(April 17, 2019) The US FDA announced yesterday that it was recalling all remaining surgical mesh products used on women to treat pelvic organ prolapse (POP). The FDA said it determined that Boston Scientific and Coloplast, makers of those plastic mesh products, had failed to demonstrate a reasonable assurance of their safety and effectiveness. That assurance is the premarket review standard that had applied ever since the agency reclassified POP meshes as class III (high risk) in 2016.
That reclassification meant POP mesh makers were henceforth required to submit and obtain approval through premarket approval (PMA) applications. PMA is the FDA’s most stringent device review path for marketing medical devices in the US.
The agency said BSC and Coloplast now have 10 days to submit a plan to withdraw their products from the market.
FDA Announcement of April 16, 2019:
“The U.S. Food and Drug Administration today ordered the manufacturers of all remaining surgical mesh products indicated for the transvaginal repair of pelvic organ prolapse (POP) to stop selling and distributing their products in the U.S. immediately. The order is the latest in a series of escalating safety actions related to protecting the health of the thousands of women each year who undergo surgery transvaginally to repair POP.”
Transvaginal Mesh not FDA Approved
Plastic mesh to treat POP and SUI was never formally approved by the FDA in the usual PMA process. These meshes were, rather, “cleared” under the auspices of the agency’s 510k program, which allows some devices to reach the market if the agency determines the product in question is substantially equivalent to a product already approved. In the case of transvaginal mesh (TVM), that comparison has always been shaky at best. Polyurethane or plastic mesh was first used in hernia repair surgery in the mid 1970s, and even then it was shown to cause problems in some people. The company that made the oil-based plastic product is on record as saying it should never be implanted in the human body, but medical device companies used it anyway, and continue to use it.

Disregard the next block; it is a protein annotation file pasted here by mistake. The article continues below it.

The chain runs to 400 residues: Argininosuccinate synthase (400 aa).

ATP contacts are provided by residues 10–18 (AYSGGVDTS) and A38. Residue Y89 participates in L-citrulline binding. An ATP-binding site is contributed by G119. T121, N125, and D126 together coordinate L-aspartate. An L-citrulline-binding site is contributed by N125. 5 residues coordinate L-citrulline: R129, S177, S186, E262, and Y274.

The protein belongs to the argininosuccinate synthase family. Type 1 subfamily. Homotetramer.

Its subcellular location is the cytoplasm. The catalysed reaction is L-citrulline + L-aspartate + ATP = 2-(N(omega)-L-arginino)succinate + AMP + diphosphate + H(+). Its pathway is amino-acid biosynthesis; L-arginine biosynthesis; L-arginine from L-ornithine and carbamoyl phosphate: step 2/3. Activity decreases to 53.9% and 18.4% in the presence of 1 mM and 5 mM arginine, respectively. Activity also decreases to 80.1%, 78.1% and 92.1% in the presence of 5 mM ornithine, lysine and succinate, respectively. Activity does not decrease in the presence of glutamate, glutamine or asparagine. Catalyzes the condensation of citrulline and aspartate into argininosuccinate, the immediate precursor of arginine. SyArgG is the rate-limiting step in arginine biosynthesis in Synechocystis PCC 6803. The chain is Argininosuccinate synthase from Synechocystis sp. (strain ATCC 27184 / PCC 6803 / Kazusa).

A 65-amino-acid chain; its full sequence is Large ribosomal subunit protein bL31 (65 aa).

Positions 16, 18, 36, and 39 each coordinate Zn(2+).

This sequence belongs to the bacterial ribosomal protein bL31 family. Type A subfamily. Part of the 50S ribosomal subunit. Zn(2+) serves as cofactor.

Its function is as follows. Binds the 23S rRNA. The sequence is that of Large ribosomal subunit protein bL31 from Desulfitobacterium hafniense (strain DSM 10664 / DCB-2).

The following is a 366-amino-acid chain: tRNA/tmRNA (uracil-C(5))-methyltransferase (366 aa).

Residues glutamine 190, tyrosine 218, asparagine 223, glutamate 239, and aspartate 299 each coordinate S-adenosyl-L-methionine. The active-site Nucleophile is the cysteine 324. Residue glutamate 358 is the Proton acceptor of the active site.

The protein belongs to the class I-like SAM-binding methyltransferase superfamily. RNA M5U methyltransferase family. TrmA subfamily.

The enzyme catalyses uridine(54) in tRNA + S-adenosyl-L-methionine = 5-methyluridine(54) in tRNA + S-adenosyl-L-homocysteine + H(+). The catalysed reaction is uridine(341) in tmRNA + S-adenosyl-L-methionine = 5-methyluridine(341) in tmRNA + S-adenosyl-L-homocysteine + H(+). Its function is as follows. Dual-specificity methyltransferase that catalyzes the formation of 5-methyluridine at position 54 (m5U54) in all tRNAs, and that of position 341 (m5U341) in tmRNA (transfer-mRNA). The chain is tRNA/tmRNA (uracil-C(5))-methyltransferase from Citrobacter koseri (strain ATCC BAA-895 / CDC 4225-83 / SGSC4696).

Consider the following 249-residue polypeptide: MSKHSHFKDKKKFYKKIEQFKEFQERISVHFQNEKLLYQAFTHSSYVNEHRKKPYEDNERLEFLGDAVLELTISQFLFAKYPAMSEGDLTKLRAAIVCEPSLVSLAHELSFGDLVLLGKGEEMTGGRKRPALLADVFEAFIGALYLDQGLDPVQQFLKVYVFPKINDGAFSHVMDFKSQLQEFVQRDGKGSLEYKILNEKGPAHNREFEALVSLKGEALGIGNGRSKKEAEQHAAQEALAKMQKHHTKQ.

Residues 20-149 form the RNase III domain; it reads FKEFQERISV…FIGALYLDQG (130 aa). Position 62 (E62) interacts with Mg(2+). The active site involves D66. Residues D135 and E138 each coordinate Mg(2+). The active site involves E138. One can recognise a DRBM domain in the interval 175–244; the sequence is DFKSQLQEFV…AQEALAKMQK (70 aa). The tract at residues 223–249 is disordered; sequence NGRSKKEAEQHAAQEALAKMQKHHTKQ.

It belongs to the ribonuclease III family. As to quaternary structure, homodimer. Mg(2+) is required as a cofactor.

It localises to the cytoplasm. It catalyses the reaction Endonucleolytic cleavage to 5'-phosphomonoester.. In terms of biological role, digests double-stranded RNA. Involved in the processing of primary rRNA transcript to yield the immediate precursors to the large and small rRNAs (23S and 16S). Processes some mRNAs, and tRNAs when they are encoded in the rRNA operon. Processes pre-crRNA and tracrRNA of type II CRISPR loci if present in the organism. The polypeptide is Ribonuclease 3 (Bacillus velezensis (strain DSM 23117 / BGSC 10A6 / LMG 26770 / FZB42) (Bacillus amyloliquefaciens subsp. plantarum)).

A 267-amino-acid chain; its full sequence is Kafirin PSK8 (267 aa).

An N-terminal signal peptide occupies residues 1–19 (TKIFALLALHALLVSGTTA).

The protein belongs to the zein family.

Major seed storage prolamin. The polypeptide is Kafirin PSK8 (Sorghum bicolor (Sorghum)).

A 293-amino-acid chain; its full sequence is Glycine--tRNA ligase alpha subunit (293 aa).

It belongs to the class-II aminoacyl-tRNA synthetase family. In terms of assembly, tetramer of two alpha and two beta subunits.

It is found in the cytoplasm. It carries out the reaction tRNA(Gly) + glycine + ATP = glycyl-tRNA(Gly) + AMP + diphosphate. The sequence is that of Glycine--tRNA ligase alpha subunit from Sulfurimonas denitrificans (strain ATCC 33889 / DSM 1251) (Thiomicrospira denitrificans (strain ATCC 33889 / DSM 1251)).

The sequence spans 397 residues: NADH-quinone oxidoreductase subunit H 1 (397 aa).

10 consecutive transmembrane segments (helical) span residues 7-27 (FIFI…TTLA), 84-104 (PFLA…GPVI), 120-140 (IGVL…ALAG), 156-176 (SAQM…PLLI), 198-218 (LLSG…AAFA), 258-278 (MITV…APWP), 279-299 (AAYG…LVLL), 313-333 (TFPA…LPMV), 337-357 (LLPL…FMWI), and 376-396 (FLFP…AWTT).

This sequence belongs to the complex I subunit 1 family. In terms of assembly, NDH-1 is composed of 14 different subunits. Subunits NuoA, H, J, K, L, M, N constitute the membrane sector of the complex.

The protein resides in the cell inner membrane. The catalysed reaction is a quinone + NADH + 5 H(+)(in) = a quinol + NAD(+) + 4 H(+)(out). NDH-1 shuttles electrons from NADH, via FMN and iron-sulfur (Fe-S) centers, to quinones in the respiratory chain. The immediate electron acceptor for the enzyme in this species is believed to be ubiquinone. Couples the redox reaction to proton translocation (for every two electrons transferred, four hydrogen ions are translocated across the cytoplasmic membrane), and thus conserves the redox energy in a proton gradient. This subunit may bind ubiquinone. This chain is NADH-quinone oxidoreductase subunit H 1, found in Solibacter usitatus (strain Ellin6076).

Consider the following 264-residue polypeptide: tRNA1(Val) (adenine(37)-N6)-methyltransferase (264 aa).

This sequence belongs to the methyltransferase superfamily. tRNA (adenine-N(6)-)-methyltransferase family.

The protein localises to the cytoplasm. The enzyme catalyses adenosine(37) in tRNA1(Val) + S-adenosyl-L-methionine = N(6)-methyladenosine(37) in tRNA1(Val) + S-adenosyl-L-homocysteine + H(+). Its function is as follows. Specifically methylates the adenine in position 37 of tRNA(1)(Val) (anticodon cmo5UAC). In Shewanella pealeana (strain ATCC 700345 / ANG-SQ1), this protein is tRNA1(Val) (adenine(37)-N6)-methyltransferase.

FDA Dr. Jeffrey Shuren
Jeffrey Shuren, M.D., director of the FDA’s Center for Devices and Radiological Health, said, “In order for these mesh devices to stay on the market, we determined that we needed evidence that they worked better than surgery without the use of mesh to repair POP. That evidence was lacking in these premarket applications, and we couldn’t assure women that these devices were safe and effective long term.”
100,000 + TVM Lawsuits
A multi district litigation court was created to handle more than 100,000 transvaginal mesh lawsuits filed over the plastic devices used to treat POP and SUI. It was the largest ever MDL ever assembled. Jury trials resulted in several large verdicts for plaintiffs, and several thousands of cases were quietly settled for injured women. Hundreds of TVM lawsuits are still on file, and more trials are ongoing.
FDA Recalls Mesh Products for Women
One lawyer, David Matthews, who won a large jury verdict in a TVM case and later settled several others, said: “The FDA has finally done what the mesh industry would not do on its own. The adverse event reports, which reflect less than 10% of actual injuries to the women implanted with this product, coupled with multiple large jury verdicts based on expert opinions, has shown the risks of these products far outweigh their benefits, if any. This is yet more evidence that the clearance process for these dangerous products is inadequate. As lawyers who have been represented those injured by these defective products for more than eight years, we thank the FDA for declaring these plastic devices unfit for use.”
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